Laughter is contagious, and if happiness was a disease, then that's a condition you'd definitely want to have.

That is why it's no surprise that happy friends help reduce the risk of depression.

Latest study by a team of international researchers put this thought to the test and came up with actual numbers that proved the benefits of having a happy circle of friends in a paper called Spreading of healthy mood in adolescent social networks, published online Aug. 19 in the journal Proceedings of the Royal Society B.

"We know social factors, for example living alone or having experienced abuse in childhood, influence whether someone becomes depressed," said Dr. Thomas House, a researcher from the University of Manchester. He emphasized the importance of social support, like having someone to talk to, in helping out patients recover from depression.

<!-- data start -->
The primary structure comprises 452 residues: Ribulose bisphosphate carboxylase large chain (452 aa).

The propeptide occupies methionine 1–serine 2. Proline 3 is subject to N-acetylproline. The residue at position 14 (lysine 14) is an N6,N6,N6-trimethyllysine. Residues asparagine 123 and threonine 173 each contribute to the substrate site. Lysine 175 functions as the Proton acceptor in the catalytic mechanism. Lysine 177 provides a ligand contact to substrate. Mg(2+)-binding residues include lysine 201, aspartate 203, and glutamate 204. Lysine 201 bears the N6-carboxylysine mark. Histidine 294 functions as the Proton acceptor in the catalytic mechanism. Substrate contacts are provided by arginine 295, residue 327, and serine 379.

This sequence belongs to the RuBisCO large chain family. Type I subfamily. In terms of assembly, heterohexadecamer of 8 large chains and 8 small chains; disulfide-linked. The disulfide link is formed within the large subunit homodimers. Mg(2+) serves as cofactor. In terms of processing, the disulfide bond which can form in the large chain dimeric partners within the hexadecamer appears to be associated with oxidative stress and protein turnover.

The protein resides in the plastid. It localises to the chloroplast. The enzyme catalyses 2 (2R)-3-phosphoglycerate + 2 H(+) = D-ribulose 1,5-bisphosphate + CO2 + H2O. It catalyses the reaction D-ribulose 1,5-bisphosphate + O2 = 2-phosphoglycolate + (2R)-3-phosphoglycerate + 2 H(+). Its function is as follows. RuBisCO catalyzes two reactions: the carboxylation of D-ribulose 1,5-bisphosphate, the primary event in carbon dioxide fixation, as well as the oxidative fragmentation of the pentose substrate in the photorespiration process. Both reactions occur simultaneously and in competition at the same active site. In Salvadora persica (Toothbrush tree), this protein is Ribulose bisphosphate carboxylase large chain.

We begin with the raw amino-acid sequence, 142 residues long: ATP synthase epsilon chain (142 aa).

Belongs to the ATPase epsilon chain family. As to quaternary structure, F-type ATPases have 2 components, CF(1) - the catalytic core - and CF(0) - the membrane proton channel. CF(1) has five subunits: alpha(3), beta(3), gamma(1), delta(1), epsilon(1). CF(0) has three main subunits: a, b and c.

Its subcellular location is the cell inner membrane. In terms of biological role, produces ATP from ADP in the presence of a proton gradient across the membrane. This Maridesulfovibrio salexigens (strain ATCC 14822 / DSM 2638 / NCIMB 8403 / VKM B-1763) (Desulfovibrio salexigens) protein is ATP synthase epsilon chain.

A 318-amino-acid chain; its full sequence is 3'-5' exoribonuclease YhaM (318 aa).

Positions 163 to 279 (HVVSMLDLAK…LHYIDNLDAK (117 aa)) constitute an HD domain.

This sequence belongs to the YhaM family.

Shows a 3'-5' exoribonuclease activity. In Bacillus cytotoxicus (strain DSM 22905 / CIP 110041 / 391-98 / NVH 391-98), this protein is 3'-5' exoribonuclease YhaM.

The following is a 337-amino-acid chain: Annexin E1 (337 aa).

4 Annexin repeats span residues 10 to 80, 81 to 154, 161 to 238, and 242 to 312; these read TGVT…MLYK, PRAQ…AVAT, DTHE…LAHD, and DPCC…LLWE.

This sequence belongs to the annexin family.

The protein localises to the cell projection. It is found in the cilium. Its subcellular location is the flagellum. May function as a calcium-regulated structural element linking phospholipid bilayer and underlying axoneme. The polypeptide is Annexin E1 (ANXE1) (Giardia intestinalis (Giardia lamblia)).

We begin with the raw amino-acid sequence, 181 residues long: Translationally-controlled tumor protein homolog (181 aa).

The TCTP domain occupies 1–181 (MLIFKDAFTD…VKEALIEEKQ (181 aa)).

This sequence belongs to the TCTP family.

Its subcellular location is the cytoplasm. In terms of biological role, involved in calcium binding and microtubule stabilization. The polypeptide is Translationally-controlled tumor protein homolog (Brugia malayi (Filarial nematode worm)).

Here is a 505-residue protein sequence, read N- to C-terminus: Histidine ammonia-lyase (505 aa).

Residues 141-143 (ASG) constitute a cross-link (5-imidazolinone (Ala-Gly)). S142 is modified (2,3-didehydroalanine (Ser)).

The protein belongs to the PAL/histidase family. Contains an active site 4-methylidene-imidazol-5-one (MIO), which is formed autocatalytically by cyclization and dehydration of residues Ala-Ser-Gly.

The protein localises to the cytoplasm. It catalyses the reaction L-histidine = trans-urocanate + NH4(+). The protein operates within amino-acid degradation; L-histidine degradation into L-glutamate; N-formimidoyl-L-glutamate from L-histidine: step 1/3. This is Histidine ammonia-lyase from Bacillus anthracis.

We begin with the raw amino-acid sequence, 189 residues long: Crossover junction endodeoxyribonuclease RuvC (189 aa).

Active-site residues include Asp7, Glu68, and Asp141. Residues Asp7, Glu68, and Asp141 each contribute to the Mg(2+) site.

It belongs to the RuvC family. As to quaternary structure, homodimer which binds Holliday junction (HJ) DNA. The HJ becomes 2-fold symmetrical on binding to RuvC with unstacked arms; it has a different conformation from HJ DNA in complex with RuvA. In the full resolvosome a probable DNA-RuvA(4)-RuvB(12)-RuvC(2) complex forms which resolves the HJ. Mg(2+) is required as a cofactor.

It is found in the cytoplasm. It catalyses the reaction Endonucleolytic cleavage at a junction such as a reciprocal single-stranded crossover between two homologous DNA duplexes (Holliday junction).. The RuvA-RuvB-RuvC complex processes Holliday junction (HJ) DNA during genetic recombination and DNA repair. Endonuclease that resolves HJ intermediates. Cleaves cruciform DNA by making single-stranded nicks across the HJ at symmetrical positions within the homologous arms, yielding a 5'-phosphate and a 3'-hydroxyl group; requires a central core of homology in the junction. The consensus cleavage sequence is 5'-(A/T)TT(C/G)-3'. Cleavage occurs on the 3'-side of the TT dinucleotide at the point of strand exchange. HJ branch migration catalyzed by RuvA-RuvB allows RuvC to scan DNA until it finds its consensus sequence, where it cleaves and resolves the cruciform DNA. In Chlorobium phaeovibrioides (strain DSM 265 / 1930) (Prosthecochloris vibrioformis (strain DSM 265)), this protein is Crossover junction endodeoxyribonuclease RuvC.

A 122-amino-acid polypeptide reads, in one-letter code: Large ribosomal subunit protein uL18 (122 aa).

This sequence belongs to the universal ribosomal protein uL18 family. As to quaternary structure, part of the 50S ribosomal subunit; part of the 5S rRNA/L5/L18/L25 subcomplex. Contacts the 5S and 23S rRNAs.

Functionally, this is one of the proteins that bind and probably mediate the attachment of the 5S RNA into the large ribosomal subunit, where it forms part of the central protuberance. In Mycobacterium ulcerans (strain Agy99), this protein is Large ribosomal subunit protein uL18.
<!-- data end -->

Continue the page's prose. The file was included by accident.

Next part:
The researchers studied data from over 2,000 American high school students to find out how they influence each other's mood. The study found that in a group of friends, where depression doesn't spread through, happiness in one leads to happiness in another.

For teens who aren't going through depression and who have a happy set of friends, a good mood cuts down the chances of developing the condition over six to 12 months. As for teens already diagnosed with depression, a happy set of friends may double the chances of recovery, also within the six-to-12-month period.

The researchers, however, note that the study only shows a link between good mood among friends and a reduced risk of depression or increased recovery from it. Findings did not reveal a cause-and-effect relationship among these factors.

"Our study is slightly different as it looks at the effect of being friends with people on whether you are likely to develop or recover from being depressed," House explained.

House also said that more research needs to be done, but also emphasized that their study highlighted the significance of promoting friendship in reducing the burden caused by depression.

Photo: Claran McGulggan | Flickr

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